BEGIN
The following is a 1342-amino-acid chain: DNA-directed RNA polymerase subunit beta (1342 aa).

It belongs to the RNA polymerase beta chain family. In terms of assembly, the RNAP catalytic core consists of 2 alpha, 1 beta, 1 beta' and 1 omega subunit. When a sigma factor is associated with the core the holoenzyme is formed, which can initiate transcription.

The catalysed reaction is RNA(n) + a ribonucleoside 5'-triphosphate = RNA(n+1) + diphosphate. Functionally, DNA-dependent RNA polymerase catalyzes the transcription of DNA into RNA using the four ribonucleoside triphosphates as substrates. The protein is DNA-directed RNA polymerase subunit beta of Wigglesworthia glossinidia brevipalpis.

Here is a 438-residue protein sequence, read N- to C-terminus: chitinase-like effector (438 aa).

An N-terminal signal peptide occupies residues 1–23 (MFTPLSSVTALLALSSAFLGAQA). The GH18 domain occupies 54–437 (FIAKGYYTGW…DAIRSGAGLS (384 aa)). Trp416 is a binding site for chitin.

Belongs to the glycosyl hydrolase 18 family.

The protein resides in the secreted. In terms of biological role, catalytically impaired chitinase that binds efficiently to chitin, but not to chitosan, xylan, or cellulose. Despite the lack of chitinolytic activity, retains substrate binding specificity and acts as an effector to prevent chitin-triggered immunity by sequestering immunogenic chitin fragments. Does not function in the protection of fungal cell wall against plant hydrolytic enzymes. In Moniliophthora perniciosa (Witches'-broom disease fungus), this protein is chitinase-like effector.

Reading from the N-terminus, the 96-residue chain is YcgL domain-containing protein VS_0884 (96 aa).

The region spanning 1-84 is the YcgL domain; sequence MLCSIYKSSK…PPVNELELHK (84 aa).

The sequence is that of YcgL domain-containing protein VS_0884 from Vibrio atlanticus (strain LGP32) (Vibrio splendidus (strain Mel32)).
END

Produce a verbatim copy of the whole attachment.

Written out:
The following is a 1342-amino-acid chain: DNA-directed RNA polymerase subunit beta (1342 aa).

It belongs to the RNA polymerase beta chain family. In terms of assembly, the RNAP catalytic core consists of 2 alpha, 1 beta, 1 beta' and 1 omega subunit. When a sigma factor is associated with the core the holoenzyme is formed, which can initiate transcription.

The catalysed reaction is RNA(n) + a ribonucleoside 5'-triphosphate = RNA(n+1) + diphosphate. Functionally, DNA-dependent RNA polymerase catalyzes the transcription of DNA into RNA using the four ribonucleoside triphosphates as substrates. The protein is DNA-directed RNA polymerase subunit beta of Wigglesworthia glossinidia brevipalpis.

Here is a 438-residue protein sequence, read N- to C-terminus: chitinase-like effector (438 aa).

An N-terminal signal peptide occupies residues 1–23 (MFTPLSSVTALLALSSAFLGAQA). The GH18 domain occupies 54–437 (FIAKGYYTGW…DAIRSGAGLS (384 aa)). Trp416 is a binding site for chitin.

Belongs to the glycosyl hydrolase 18 family.

The protein resides in the secreted. In terms of biological role, catalytically impaired chitinase that binds efficiently to chitin, but not to chitosan, xylan, or cellulose. Despite the lack of chitinolytic activity, retains substrate binding specificity and acts as an effector to prevent chitin-triggered immunity by sequestering immunogenic chitin fragments. Does not function in the protection of fungal cell wall against plant hydrolytic enzymes. In Moniliophthora perniciosa (Witches'-broom disease fungus), this protein is chitinase-like effector.

Reading from the N-terminus, the 96-residue chain is YcgL domain-containing protein VS_0884 (96 aa).

The region spanning 1-84 is the YcgL domain; sequence MLCSIYKSSK…PPVNELELHK (84 aa).

The sequence is that of YcgL domain-containing protein VS_0884 from Vibrio atlanticus (strain LGP32) (Vibrio splendidus (strain Mel32)).